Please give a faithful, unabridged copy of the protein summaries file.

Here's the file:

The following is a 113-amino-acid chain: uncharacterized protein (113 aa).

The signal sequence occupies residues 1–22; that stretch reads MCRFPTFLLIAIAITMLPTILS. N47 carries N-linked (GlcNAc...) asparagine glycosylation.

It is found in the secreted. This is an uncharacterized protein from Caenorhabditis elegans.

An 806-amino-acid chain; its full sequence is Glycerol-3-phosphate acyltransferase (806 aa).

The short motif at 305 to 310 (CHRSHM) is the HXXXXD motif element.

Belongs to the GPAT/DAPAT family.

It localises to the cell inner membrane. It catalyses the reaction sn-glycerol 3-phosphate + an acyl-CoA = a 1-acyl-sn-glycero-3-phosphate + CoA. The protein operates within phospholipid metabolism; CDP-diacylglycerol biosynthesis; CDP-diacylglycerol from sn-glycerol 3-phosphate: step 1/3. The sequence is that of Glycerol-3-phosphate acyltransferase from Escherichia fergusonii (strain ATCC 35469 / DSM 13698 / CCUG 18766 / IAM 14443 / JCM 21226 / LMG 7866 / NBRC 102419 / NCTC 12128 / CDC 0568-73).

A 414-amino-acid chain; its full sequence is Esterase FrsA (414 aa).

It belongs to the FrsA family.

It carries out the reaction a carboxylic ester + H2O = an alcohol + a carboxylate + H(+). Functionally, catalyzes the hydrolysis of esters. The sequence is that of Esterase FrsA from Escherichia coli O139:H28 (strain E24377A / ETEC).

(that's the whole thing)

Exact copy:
The following is a 113-amino-acid chain: uncharacterized protein (113 aa).

The signal sequence occupies residues 1–22; that stretch reads MCRFPTFLLIAIAITMLPTILS. N47 carries N-linked (GlcNAc...) asparagine glycosylation.

It is found in the secreted. This is an uncharacterized protein from Caenorhabditis elegans.

An 806-amino-acid chain; its full sequence is Glycerol-3-phosphate acyltransferase (806 aa).

The short motif at 305 to 310 (CHRSHM) is the HXXXXD motif element.

Belongs to the GPAT/DAPAT family.

It localises to the cell inner membrane. It catalyses the reaction sn-glycerol 3-phosphate + an acyl-CoA = a 1-acyl-sn-glycero-3-phosphate + CoA. The protein operates within phospholipid metabolism; CDP-diacylglycerol biosynthesis; CDP-diacylglycerol from sn-glycerol 3-phosphate: step 1/3. The sequence is that of Glycerol-3-phosphate acyltransferase from Escherichia fergusonii (strain ATCC 35469 / DSM 13698 / CCUG 18766 / IAM 14443 / JCM 21226 / LMG 7866 / NBRC 102419 / NCTC 12128 / CDC 0568-73).

A 414-amino-acid chain; its full sequence is Esterase FrsA (414 aa).

It belongs to the FrsA family.

It carries out the reaction a carboxylic ester + H2O = an alcohol + a carboxylate + H(+). Functionally, catalyzes the hydrolysis of esters. The sequence is that of Esterase FrsA from Escherichia coli O139:H28 (strain E24377A / ETEC).